Buisson Françoise, Portrait d’Unica Zürn, Paris, Le Nouveau commerce, 1977→
Zürn Unica, Vacances à Maison Blanche : derniers écrits et autres inédits, Paris, J. Losfeld, 2000→
D’Anna Anouchka, Unica Zürn : l’écriture du vertige, Paris, Cartouche, 2010
Unica Zürn (drawings-watercolours), Le Point Cardinal, Paris, 9-31 January 1962→
Unica Zürn, Neue Gesellschaft für Bildende Kunst Berlin, 17 October – 22 November 1998→
Unica Zürn, Halle Saint Pierre, Paris, 25 September 2006 – 4 March 2007
German writer and painter.
The name of Unica Zürn, the German author and artist who went into exile in Paris in 1953, together with Hans Bellmer, is associated with a most unusual oeuvre. Between writing and drawing with Indian ink, her body of work, markedly influenced by the Surrealist aesthetic and mental illness (the schizophrenia she suffered from until she threw herself out of a window, which was masterfully “illustrated” in L’Homme-Jasmin, 1971) shows a distinct liking for the intermedial praxis where verbal language is intertwined with pictorial language. The two media were used to raise multi-dimensional questions about the woman-self who, from Oracles et spectacles: quatorze poems-anagrammes et huit eaux-fortes (1954) to Vacances à Maison Blanche (1970), by way of Anagrammes (1953-1964), Le Blanc au point rouge (1959) and Sombre printemps (1969) was constructed through the narrative of her body. By projecting herself in other identities, and examining herself in various states of being through the writer’s pen and the draughtswoman’s keen eye, Zürn re-created herself as polymorphous subjectivity, formed by many different faces and personae, some of which are quite uncanny.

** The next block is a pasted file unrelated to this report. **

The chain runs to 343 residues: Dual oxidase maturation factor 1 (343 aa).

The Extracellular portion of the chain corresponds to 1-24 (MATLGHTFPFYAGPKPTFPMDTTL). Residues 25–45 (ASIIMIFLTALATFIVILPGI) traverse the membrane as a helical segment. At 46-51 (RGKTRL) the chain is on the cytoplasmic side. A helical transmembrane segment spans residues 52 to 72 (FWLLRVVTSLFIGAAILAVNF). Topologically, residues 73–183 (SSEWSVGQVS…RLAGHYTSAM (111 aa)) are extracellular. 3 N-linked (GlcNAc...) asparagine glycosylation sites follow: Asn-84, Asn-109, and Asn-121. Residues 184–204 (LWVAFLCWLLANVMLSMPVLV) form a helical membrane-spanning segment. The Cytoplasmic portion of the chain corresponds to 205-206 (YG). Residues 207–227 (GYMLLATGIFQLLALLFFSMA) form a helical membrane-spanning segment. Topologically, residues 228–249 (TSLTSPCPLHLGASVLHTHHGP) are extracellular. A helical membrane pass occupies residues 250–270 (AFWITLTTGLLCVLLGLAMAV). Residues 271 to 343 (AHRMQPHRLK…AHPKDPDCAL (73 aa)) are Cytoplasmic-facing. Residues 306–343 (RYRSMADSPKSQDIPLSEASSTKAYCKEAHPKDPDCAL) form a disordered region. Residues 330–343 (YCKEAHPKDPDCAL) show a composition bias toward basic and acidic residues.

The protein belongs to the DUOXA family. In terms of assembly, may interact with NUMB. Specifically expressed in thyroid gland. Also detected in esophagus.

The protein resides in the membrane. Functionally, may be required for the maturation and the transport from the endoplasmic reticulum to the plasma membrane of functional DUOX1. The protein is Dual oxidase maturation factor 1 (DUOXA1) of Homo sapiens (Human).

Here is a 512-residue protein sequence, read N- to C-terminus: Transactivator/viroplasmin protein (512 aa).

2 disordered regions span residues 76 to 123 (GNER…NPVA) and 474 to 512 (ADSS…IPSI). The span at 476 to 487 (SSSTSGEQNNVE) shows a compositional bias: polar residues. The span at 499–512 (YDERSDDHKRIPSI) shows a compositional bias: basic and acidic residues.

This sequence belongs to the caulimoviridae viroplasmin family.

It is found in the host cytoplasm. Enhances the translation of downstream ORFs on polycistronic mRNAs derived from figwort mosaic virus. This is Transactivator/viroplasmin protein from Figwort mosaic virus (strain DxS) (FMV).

If Hans Bellmer encouraged Unica Zürn to write, it was as a draughtswoman and painter that she frequented postwar Parisian Surrealist circles. In 1959, she took part in the exhibition Eros at Daniel Cordier’s gallery, and attracted the backing and friendship of André Pieyre de Mandiargues, Max Ernst, and above all Henri Michaux. Her work as a draughtswoman—a dovetailing of stringy graphic forms in the shape of sparks, knots and eyes, a phantasmagorical bestiary of double and metamorphic creatures—was close to art brut. The exposition of her fantasies and morbid anxieties which she expressed in her works would find its full expression in her writings, where, with the cold concision of a clinical intelligence and the truth of a voice that had not been meddled with, she invented a writing style which explored desire, suffering and the throes of madness.